Delightful, laughter-inducing, creative! Program works just great in AI or AF. I am mindful of the standards for each grade level as I work. I tell the Aesop's fable, "The Fox and the Crow" with original song (guitar or ukulele accompaniment), plenty of humor, & students join in singing the refrain 4 times, with variations. They add character gestures (non-locomotor) to the tale as it unfolds. For example, they sing as if the fox is serenading the crow, complimenting her on her feathers, eyes, wrinkly feet, and finally, her singing voice. After, we move (locomotor) as the fox in the woods and the crow on the branch, and use character voices. We discuss the story and moral, building vocabulary. The playfulness and humor as well as storyline keep them engaged. Next we have a pretend character interview exploring point of view. I pretend we are in a TV studio, and a child pretends to be the fox and describe what happened it the forest--same for the crow. Children then become the interviewers and pose questions. They are great at this, asking the characters what they saw, heard, felt, etc. Apply this later with any story. Creates understanding of another's point of view, and empathy to help them be more cooperative in class in general. They really comprehend the story, learn what a fable is, and have a great time. They really pay attention throughout! And laugh!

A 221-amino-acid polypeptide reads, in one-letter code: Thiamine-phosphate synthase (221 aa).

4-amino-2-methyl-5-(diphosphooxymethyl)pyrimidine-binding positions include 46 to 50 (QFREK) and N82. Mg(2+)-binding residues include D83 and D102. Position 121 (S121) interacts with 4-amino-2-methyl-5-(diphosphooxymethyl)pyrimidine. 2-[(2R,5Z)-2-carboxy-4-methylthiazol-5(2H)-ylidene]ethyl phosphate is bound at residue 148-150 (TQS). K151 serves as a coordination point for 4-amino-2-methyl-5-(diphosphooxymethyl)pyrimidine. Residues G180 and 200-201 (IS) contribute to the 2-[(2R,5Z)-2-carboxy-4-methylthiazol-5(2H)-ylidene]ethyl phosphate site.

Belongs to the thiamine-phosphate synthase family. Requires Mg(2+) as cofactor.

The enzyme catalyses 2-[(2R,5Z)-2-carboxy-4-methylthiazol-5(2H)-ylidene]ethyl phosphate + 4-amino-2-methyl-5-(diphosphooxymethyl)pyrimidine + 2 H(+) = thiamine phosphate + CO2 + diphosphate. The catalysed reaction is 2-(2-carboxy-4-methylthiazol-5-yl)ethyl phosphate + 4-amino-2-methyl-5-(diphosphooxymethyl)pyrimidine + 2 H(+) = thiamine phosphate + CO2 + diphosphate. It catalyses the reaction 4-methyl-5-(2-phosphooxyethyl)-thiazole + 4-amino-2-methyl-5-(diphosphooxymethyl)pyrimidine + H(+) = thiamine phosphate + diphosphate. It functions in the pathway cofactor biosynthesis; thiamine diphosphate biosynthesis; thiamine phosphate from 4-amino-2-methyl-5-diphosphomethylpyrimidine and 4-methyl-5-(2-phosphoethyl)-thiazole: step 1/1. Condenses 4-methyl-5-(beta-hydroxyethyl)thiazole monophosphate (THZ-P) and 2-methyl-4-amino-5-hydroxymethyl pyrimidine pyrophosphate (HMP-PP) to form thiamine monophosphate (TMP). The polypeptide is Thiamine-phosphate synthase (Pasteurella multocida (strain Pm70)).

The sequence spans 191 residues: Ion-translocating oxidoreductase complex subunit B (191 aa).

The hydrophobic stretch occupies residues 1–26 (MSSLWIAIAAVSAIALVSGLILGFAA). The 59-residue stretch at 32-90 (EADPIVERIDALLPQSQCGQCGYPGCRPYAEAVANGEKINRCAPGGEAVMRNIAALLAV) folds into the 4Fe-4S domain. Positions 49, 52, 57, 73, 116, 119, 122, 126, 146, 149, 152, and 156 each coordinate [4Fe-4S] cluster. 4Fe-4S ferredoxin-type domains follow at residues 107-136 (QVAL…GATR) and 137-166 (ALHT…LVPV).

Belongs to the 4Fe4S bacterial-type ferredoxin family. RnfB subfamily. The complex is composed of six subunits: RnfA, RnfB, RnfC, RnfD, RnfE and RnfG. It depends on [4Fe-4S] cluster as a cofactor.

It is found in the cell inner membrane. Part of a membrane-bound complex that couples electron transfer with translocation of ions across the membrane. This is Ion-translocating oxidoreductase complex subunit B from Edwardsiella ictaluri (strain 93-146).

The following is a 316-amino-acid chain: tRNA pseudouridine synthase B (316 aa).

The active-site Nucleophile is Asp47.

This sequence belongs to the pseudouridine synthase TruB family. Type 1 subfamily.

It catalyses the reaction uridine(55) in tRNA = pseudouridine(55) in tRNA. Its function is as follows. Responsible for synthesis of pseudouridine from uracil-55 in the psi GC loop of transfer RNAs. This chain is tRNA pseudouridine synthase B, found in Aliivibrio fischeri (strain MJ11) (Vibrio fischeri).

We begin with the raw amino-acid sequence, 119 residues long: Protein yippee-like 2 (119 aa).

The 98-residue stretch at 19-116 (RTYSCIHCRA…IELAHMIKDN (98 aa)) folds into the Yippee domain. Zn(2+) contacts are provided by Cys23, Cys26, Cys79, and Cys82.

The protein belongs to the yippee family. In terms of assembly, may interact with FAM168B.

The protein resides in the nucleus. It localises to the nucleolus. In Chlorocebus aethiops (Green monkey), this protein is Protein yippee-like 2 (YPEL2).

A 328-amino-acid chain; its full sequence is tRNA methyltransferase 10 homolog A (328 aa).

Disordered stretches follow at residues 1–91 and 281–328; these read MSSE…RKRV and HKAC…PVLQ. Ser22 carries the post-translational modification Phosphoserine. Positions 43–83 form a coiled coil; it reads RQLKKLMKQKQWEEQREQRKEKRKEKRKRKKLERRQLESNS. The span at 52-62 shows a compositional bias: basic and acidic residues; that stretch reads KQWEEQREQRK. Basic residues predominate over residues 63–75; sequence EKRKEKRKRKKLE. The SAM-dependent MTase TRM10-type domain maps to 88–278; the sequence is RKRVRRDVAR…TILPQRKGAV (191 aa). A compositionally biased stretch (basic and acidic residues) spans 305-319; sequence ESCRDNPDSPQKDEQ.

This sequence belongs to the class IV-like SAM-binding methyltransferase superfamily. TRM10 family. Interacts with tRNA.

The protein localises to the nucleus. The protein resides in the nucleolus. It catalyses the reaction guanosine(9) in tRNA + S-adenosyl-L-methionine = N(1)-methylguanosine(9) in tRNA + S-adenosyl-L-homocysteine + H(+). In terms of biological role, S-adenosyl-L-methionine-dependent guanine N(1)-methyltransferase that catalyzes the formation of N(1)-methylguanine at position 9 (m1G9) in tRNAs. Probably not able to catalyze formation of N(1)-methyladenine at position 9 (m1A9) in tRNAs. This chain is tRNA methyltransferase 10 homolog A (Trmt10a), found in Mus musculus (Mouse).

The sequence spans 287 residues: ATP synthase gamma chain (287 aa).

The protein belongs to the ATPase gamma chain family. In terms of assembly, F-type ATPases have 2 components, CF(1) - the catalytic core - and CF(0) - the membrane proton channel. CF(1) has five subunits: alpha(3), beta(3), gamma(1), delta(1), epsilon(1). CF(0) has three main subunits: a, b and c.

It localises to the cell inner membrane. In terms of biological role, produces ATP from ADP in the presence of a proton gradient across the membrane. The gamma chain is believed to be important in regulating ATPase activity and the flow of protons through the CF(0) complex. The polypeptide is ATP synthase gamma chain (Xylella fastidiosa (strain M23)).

A blast for all ages! Brings a fable to life, warm connection with kids, empathetic toward teachers and staff. Wonderful if the kids come to the program having read a version or two of this Aesop's fable. More, a bigger plus. But it is always fun, and the kids love the song refrain and humor as well as the trickster fox and gullible crow. The telling, the song, the character play/activities and the interview round out the time very well.
I always look for ways to kindly and respectfully invite caregivers to be involved. Adult participation signals to children how to act, also that this activity is important for us at any age.

Grade K

Grade K: Reading Standards for Literature: Key Ideas & Details #2: With prompting and support, retell familiar stories, including key details.
Grade K: Reading Standards for Literature: Key Ideas and Details #3 With prompting and support, identify characters, settings, and major events in a story.
Grade K: Theatre: Creating: Anchor Standard 1: Generate and conceptualize artistic ideas and work a.With prompting and support, transition between imagination and reality in dramatic play or a guided drama experience (e.g., process drama, story drama, creative drama).